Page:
Turning earners into active investors is important to founding a career doing meaningful work.
Greetings from Washington, D.C. where Chamber of Commerce (perfect) weather — and the Washington Capitals’ ascent to the 2018 Stanley Cup Finals — has lifted a lot of spirits.
It doesn’t take much to make Washingtonians happy.
But, aye yaye yaye! There’s so much negative news to leave us distressed, and some of it doesn’t originate from a certain unnamed person’s Twitter account.
Case in point: this week’s announcement that iconic American motorcycle manufacturer Harley-Davidson has pink-slipped 350 of its loyal and hard-working full-time wage-earning Missouri-based employees.
Last September, House Speaker Paul Ryan did a much-covered presser at a Harley-Davidson facility in his Wisconsin house district; it was there that Speaker Ryan espoused the many virtues of tax reform. With a twinkle in his eye, he chanted the trope that passage of the tax reform and reduction bill would liberate industry to do what it had long promised: reward full-time employed American workers with significantly increased wages, bonuses, and other things.
Surprise! American industry has, in the months since passage, responded not with promised increased wage and upside opportunities for workers, but rather with huge windfalls to shareholders in the form of stock-buy-backs. Harley-Davidson buried news of the 350 firings deep within the paragraphs of the official announcement of a stock buy-back plan that will considerably boost the value of investor-held Harley Davidson shares.
So, shareholders win. WOO HOO! But, hard-working-living-only-by-the-paycheck workers, who believed the President, Speaker Ryan, and the C-suite when all promised that their good times were on the way, wait and wait and wait.
And this week, 350 dedicated professionals among them got punked like Charlie Brown.
It never used to be this way. As late as the 1980s and 1990s, a typical professional entering the workforce enjoyed several years of upward mobility. Even if the received increases in upside were modest, one still enjoyed some semblance of getting ahead — more pay, perhaps a loftier title, and the trappings of success such as a nice(r) place to live and lots of acquired stuff.
But America in 2018 is a bifurcated nation separated into never-been-so-successful investors and lucky-to-be-employed wage and salary earners. There is definitely overlap between the tribes — a plurality of American workers do own company sponsored 401k and 403b retirement accounts and, to a lesser degree, retirement pension plans. But, a wide swath of the American workforce relies solely on wages and salaries earned to get by. We are not all binge-watching Jim Cramer’s Mad Money on CNBC while playing Wall Street.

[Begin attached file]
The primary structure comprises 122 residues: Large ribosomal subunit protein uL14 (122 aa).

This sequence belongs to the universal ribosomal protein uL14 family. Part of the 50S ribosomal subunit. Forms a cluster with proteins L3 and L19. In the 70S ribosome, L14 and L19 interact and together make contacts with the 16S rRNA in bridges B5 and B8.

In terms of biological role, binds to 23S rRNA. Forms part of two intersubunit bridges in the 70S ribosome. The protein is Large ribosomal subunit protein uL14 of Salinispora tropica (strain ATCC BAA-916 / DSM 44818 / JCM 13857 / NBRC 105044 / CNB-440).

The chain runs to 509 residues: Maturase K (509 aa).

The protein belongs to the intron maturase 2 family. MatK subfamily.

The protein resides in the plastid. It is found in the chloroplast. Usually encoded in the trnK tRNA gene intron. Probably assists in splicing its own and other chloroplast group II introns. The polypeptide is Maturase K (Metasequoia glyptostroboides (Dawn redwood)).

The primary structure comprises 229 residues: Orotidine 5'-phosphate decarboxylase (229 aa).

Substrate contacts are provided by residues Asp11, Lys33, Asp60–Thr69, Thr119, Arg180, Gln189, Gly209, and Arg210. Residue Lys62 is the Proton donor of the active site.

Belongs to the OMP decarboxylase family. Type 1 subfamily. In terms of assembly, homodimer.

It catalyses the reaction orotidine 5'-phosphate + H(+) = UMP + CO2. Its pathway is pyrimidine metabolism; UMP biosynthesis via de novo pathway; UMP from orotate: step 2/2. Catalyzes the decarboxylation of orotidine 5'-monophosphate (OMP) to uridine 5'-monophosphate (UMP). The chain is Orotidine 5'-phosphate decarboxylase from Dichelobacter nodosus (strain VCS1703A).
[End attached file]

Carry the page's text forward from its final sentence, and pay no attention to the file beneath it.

The idea that hard work and grit alone will get you ahead — like the work that many workers do — is today rendered meaningless.
Let’s disabuse ourselves of the notion that someday we will return to the good old postwar days of financial scale through a paycheck. Instead, let us adjust to the new paradigm, that we in the workforce must align ourselves with new shareholder-driven realities of getting ahead, because it is shareholders who benefit first and most often.
The youngest and thriftiest workforce members are indeed focused on the New American Dream of achieving economic stability, turning to technology to help them stay whole; Millennials and just-entering-the-work-world Plurals are accessing best apps to help them to grow their nest eggs, and supplement their active years of wage and salary earning with income derived from dividends, interest, and capital gains.
The savviest among them are lining up with investment advisories.
The workforce of the future MUST learn to apply financial literacy and investment skill and do so early. That means that, at last, we shed the hyper-consumerist impulses of the past to live now well and well within our means. We must save as much as possible, and, invest wisely a healthy portion of our savings from wage and salary for the long run in well researched and solidly performing equities and other investments. That way, we in the workforce can ably withstand a job loss or emergency without going flat broke.
Learning to become financially literate and successful at investing also liberates more of us to do the work that we want to do — meaningful work. And as active and activistic investors, we can use our social conscience to buy equities with corporate missions that we believe in and avoid others that we don’t.
Sorry, ExxonMobil. HELLO, Unilever!
Investing is not easy to do; success in it takes focus, acquired knowledge, skill, and most of all patience. But, learning how to grow a portfolio of personal wealth is perhaps the-most important component of the American workforce successfully shifting to and doing more meaningful work. When more of our financial needs are satisfied by investment earnings — and not just paychecks — we can choose work that we want to do to thrive rather than to settle on work we need to do, to survive.
Make sure to consult reputable professional tax preparers and certified investment managers well in advance of making any investments. If time is on your side, then apply your time and resources wisely. And most of all, DO YOUR HOMEWORK. Subscribe to Barrons, join The Motley Fool, even spend some time watching Mad Money with Jim Cramer on CNBC.
And with that, I know this: our best days lie ahead.
Image credits: Worker/Investor, Getty Images; Charlie Brown and Lucy Van Buren with Football, Charles M. Schultz and United Features Syndicate; “Mad Money” Host Jim Cramer, CNBC.